We started to upgrade all our old mapfiles to the new 5.2 standard because
first its about time and now that we are starting to do a non-trivial amount of
Mapserver consulting, we felt it important to keep informed.
In doing so we started to develop a cheat sheet to help guide us on what's possible in Mapserver Mapfile 5.2.
The cheat sheet can be found here -- keep in mind its still a work in progress so
please refrain from laughing. In the middle of making this -- all the mapserver document links changed. I guess Mapserver documentors were busy too. I must say the new documenation
is much better than the old. It has some nice examples all nicely color coded. So I want to thank Steve Lime, Jeff Mckenna, Jean-FranÃ§ois Doyon and the others in Mapserver doc group for a job well done.
In mapping this cheat sheet out, the first thing slapping me on the side of the head is
Mapserver really needs an XML defined schema. Yes I know I sound like a hypocrite and
one who has been smoking XSLT a tad too long for my own good. Yes I was on the side of the
group of people who thought What is it with these XML idiot lovers. What is to love in such a monstrously verbose
unforgiving format? Mapfile format is wonderful, easy to
read, fast to parse, and write THANK YOU very much.
Now it appears I am switching camps. Wait a minute though - the truth is
I could care less if the Mapserver engine can understand XML. I just want to write my map file in XML and
am happy to XSLT it to a format Mapserver can deal with. Why? Do I think XML is a beautiful language?
On the contrary -- I find the format stinks and I think it is inefficient in many use-cases. It is in fact the most abused language if there ever was one.
Our main frustration with XML is that in our line of work we do a lot of data loading, data scrubbing and so forth, and
we are usually on the side of the fence where some goof-ball gives you some blob
of XML with weird characters and other junk and just stuffs it in a CDATA tag and thinks that will solve all issues or
where some guy just took OO UML 101 and he has spent a great deal of time over-thinking his data model when time would have been better
spent getting loaded at the nearest bar. He has this wonderfully elaborate 30-level portable XML data file for his simple list of jobs complete with 200-pages describing every facet of it
for you to digest.
XML is bulky, unforgiving, and easily abused so why is it useful? The beauty of XML and XML XSDs is that a lot of software and development tools
- If I had an XSD for mapserver, my editor would immediately tell me what values are valid for each type that takes a fixed number of constants
- My editor would immediately tell me when I am stuffing something in a layer that is not valid
- I can XSLT my way to a standard mapserver file or god forbid some sort of tree thingy with links to documentation of that element. How many times
have you looked at the mapserver documentation and thought? Can I stuff this object in a layer group? Have no clue - the documentation doesn't really tell me that unless the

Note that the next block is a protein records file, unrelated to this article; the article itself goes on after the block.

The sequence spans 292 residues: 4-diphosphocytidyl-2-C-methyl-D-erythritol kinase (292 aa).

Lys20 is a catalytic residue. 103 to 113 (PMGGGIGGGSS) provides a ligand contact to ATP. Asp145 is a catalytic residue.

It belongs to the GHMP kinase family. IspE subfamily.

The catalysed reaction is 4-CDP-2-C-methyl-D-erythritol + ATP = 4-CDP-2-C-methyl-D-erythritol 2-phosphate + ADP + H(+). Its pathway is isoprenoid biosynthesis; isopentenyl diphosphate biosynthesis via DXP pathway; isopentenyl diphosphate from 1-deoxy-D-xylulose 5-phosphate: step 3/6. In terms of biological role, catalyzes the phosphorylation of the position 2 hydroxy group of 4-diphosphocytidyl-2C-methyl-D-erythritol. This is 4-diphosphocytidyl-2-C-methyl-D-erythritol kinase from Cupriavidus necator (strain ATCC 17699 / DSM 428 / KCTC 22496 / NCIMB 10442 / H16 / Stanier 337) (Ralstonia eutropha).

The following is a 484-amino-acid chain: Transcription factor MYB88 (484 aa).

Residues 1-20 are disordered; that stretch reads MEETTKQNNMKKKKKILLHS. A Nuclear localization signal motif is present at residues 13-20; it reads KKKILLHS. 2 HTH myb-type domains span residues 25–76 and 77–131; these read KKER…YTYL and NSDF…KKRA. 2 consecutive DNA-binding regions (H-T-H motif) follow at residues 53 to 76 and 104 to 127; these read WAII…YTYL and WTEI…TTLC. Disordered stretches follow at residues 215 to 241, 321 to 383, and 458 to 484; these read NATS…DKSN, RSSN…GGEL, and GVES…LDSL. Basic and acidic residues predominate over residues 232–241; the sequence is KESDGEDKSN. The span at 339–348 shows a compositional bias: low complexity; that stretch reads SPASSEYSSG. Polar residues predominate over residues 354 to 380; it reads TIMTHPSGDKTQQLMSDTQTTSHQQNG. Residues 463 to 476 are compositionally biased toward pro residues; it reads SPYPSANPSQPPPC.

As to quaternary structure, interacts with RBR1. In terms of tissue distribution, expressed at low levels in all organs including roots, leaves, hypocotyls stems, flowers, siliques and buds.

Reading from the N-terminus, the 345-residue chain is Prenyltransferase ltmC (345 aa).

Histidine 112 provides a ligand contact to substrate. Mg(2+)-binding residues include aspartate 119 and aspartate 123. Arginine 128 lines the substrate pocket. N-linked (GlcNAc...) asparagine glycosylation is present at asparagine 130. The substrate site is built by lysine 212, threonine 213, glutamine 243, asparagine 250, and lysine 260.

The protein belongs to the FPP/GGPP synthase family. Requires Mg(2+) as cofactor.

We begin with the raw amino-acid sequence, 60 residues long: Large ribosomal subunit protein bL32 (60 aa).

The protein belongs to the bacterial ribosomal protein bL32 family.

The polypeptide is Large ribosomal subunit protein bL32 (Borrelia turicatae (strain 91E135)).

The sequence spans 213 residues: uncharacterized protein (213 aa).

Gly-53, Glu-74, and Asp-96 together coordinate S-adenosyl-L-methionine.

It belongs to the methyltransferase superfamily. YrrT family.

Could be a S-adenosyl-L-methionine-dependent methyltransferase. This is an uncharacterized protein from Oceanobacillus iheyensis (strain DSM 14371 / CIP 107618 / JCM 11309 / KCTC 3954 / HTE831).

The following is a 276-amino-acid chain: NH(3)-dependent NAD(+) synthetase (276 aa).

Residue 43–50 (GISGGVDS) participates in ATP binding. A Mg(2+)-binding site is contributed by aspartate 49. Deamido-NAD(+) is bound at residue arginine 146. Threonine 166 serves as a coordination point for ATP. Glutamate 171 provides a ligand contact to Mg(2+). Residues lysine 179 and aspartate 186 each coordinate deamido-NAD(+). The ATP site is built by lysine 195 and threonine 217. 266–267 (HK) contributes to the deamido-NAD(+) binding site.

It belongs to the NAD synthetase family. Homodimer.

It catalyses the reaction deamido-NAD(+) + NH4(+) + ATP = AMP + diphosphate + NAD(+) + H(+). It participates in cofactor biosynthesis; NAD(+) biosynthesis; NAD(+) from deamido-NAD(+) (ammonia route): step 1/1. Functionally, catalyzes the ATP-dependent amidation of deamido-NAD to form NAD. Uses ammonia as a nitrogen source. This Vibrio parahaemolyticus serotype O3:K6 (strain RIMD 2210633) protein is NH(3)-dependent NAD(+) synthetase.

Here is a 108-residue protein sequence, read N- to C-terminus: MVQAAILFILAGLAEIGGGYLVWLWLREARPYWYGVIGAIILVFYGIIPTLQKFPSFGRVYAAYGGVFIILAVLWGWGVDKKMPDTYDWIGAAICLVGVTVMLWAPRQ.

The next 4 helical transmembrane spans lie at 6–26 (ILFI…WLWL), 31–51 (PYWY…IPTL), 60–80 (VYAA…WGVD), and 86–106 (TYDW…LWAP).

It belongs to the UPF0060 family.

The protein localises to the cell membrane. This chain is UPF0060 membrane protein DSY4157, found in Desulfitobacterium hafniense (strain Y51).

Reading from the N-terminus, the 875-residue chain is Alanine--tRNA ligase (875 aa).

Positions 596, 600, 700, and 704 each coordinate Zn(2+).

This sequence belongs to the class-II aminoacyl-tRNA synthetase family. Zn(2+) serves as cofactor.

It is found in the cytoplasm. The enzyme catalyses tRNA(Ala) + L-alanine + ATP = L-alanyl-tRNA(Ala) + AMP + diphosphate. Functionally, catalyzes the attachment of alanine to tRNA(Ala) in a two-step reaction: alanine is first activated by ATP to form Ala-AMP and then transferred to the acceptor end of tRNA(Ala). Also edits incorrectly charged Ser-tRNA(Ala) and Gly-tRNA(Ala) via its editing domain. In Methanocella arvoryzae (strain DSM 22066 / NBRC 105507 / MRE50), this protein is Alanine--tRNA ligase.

writer happened to remember and even then there is way too much reading involved for my 5-minute attention span to deal with.
- Nowadays XSLT joins the group of SQL as an embeddable language. Can you think of a modern language that can't deal with XML/XSLT? In PHP/.NET which
we program in predominately, both have XSLT classes that can take any xsl file and xml file and transform. My code editor has a built-in XSL processor.
- Mapserver mapfile format just lends itself to that - think nested groups, groups that can go in some groups but not others or can have at most x number of item z in it. Mapserver is far from a simple structure with simple rules, so demands
something designed for that kind of thing.
- I tend to think it would help the documentation effort immensely too, because right now as the documentation stands, there is not enough
cross-referencing going on or an easy way to visualize the natural flow of the map file. An XSLT of an XSD would solve that problem nicely I think.
Take for example LABEL. Do you have any clue what elements a label can be stuffed in
if you were just starting out?
So to me -- or at least with my understanding of things XML -> MapFile -- fairly trivial, XSD fairly trivial but torturous exercise,
MapFile --> XML not so trivial but less torturous exercise. I'm perfectly content with an XML -> MapFile route
and am actually thinking about creating such a thing for 5.2 if someone hasn't done it already, if only I could ever find the time,
but if things keep going as they are, I may just have to do that if nothing but to keep my sanity.
PostGIS 1.4 out soon PostGIS 1.4 will be out soon, which will be good because it feels like forever we've had this release baking in the oven. The key changes are as follows: ST_IsValidReason() -- requires GEOS 3.1 -- will tell you why a geometry i
Tracked: Mar 20, 03:56